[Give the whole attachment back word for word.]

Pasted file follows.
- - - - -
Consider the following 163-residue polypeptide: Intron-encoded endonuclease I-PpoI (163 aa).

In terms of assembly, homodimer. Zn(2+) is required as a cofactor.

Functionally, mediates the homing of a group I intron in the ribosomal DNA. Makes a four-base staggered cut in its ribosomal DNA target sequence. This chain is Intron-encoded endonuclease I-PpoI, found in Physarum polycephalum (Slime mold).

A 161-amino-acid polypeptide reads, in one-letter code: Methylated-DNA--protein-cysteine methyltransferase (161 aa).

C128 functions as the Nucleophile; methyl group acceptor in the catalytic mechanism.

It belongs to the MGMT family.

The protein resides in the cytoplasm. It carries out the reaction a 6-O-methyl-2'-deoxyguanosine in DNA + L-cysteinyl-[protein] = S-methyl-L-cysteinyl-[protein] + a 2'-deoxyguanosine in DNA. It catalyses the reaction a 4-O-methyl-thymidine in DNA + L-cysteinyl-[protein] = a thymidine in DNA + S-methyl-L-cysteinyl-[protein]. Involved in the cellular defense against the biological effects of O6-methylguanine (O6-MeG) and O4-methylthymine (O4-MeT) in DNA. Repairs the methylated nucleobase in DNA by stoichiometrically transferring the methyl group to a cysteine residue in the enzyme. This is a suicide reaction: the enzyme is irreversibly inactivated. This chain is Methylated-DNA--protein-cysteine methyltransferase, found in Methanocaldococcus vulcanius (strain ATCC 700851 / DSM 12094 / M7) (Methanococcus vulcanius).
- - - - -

Consider the following 163-residue polypeptide: Intron-encoded endonuclease I-PpoI (163 aa).

In terms of assembly, homodimer. Zn(2+) is required as a cofactor.

Functionally, mediates the homing of a group I intron in the ribosomal DNA. Makes a four-base staggered cut in its ribosomal DNA target sequence. This chain is Intron-encoded endonuclease I-PpoI, found in Physarum polycephalum (Slime mold).

A 161-amino-acid polypeptide reads, in one-letter code: Methylated-DNA--protein-cysteine methyltransferase (161 aa).

C128 functions as the Nucleophile; methyl group acceptor in the catalytic mechanism.

It belongs to the MGMT family.

The protein resides in the cytoplasm. It carries out the reaction a 6-O-methyl-2'-deoxyguanosine in DNA + L-cysteinyl-[protein] = S-methyl-L-cysteinyl-[protein] + a 2'-deoxyguanosine in DNA. It catalyses the reaction a 4-O-methyl-thymidine in DNA + L-cysteinyl-[protein] = a thymidine in DNA + S-methyl-L-cysteinyl-[protein]. Involved in the cellular defense against the biological effects of O6-methylguanine (O6-MeG) and O4-methylthymine (O4-MeT) in DNA. Repairs the methylated nucleobase in DNA by stoichiometrically transferring the methyl group to a cysteine residue in the enzyme. This is a suicide reaction: the enzyme is irreversibly inactivated. This chain is Methylated-DNA--protein-cysteine methyltransferase, found in Methanocaldococcus vulcanius (strain ATCC 700851 / DSM 12094 / M7) (Methanococcus vulcanius).